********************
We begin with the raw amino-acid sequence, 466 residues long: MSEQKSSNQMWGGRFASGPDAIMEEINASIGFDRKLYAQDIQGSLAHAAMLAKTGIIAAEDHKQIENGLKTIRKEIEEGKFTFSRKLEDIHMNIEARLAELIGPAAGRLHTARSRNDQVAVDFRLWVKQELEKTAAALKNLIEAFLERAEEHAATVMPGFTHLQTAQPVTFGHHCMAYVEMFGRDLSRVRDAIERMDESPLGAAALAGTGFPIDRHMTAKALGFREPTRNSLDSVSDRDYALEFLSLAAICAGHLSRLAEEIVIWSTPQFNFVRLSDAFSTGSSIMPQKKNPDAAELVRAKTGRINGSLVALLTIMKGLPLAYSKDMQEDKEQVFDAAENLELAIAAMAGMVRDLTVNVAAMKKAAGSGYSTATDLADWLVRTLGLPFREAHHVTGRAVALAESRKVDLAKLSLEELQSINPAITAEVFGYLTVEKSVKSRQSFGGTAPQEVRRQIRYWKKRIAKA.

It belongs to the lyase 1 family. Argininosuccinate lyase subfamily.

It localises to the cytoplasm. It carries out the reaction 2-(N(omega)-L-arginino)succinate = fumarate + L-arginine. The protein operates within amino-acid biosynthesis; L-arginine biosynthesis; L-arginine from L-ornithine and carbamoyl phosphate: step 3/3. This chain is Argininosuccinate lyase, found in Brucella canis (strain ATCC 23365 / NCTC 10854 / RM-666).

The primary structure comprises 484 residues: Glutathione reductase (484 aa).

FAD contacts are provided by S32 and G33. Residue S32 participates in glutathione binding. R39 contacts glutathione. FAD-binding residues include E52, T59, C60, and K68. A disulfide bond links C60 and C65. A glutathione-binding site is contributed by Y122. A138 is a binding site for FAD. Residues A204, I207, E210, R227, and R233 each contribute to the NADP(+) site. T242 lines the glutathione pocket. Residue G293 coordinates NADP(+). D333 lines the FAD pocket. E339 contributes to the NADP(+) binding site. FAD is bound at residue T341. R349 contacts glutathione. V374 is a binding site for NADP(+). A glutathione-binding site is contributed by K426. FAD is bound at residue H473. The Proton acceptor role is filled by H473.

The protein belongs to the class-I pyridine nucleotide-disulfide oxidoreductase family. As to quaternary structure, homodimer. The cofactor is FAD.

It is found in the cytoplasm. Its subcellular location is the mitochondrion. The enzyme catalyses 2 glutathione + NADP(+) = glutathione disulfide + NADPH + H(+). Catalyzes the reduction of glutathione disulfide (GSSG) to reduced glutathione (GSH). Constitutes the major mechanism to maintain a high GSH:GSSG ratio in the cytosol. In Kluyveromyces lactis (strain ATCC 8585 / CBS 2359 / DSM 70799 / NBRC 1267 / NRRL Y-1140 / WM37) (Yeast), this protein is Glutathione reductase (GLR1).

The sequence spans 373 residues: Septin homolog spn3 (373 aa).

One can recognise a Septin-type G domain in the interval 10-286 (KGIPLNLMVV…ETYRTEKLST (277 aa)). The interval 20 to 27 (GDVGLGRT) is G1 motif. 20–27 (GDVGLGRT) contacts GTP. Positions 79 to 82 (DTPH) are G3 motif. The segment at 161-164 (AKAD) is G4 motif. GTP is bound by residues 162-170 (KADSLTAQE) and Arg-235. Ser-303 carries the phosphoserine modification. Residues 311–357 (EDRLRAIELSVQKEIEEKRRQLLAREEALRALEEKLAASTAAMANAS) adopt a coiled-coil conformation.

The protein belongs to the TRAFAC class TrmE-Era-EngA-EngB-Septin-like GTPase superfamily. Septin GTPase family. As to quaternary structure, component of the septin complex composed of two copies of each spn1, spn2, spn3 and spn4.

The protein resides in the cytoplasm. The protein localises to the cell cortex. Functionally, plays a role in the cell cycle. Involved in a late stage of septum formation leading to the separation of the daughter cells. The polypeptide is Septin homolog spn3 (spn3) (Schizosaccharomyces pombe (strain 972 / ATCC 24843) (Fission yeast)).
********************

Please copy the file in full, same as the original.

We begin with the raw amino-acid sequence, 466 residues long: MSEQKSSNQMWGGRFASGPDAIMEEINASIGFDRKLYAQDIQGSLAHAAMLAKTGIIAAEDHKQIENGLKTIRKEIEEGKFTFSRKLEDIHMNIEARLAELIGPAAGRLHTARSRNDQVAVDFRLWVKQELEKTAAALKNLIEAFLERAEEHAATVMPGFTHLQTAQPVTFGHHCMAYVEMFGRDLSRVRDAIERMDESPLGAAALAGTGFPIDRHMTAKALGFREPTRNSLDSVSDRDYALEFLSLAAICAGHLSRLAEEIVIWSTPQFNFVRLSDAFSTGSSIMPQKKNPDAAELVRAKTGRINGSLVALLTIMKGLPLAYSKDMQEDKEQVFDAAENLELAIAAMAGMVRDLTVNVAAMKKAAGSGYSTATDLADWLVRTLGLPFREAHHVTGRAVALAESRKVDLAKLSLEELQSINPAITAEVFGYLTVEKSVKSRQSFGGTAPQEVRRQIRYWKKRIAKA.

It belongs to the lyase 1 family. Argininosuccinate lyase subfamily.

It localises to the cytoplasm. It carries out the reaction 2-(N(omega)-L-arginino)succinate = fumarate + L-arginine. The protein operates within amino-acid biosynthesis; L-arginine biosynthesis; L-arginine from L-ornithine and carbamoyl phosphate: step 3/3. This chain is Argininosuccinate lyase, found in Brucella canis (strain ATCC 23365 / NCTC 10854 / RM-666).

The primary structure comprises 484 residues: Glutathione reductase (484 aa).

FAD contacts are provided by S32 and G33. Residue S32 participates in glutathione binding. R39 contacts glutathione. FAD-binding residues include E52, T59, C60, and K68. A disulfide bond links C60 and C65. A glutathione-binding site is contributed by Y122. A138 is a binding site for FAD. Residues A204, I207, E210, R227, and R233 each contribute to the NADP(+) site. T242 lines the glutathione pocket. Residue G293 coordinates NADP(+). D333 lines the FAD pocket. E339 contributes to the NADP(+) binding site. FAD is bound at residue T341. R349 contacts glutathione. V374 is a binding site for NADP(+). A glutathione-binding site is contributed by K426. FAD is bound at residue H473. The Proton acceptor role is filled by H473.

The protein belongs to the class-I pyridine nucleotide-disulfide oxidoreductase family. As to quaternary structure, homodimer. The cofactor is FAD.

It is found in the cytoplasm. Its subcellular location is the mitochondrion. The enzyme catalyses 2 glutathione + NADP(+) = glutathione disulfide + NADPH + H(+). Catalyzes the reduction of glutathione disulfide (GSSG) to reduced glutathione (GSH). Constitutes the major mechanism to maintain a high GSH:GSSG ratio in the cytosol. In Kluyveromyces lactis (strain ATCC 8585 / CBS 2359 / DSM 70799 / NBRC 1267 / NRRL Y-1140 / WM37) (Yeast), this protein is Glutathione reductase (GLR1).

The sequence spans 373 residues: Septin homolog spn3 (373 aa).

One can recognise a Septin-type G domain in the interval 10-286 (KGIPLNLMVV…ETYRTEKLST (277 aa)). The interval 20 to 27 (GDVGLGRT) is G1 motif. 20–27 (GDVGLGRT) contacts GTP. Positions 79 to 82 (DTPH) are G3 motif. The segment at 161-164 (AKAD) is G4 motif. GTP is bound by residues 162-170 (KADSLTAQE) and Arg-235. Ser-303 carries the phosphoserine modification. Residues 311–357 (EDRLRAIELSVQKEIEEKRRQLLAREEALRALEEKLAASTAAMANAS) adopt a coiled-coil conformation.

The protein belongs to the TRAFAC class TrmE-Era-EngA-EngB-Septin-like GTPase superfamily. Septin GTPase family. As to quaternary structure, component of the septin complex composed of two copies of each spn1, spn2, spn3 and spn4.

The protein resides in the cytoplasm. The protein localises to the cell cortex. Functionally, plays a role in the cell cycle. Involved in a late stage of septum formation leading to the separation of the daughter cells. The polypeptide is Septin homolog spn3 (spn3) (Schizosaccharomyces pombe (strain 972 / ATCC 24843) (Fission yeast)).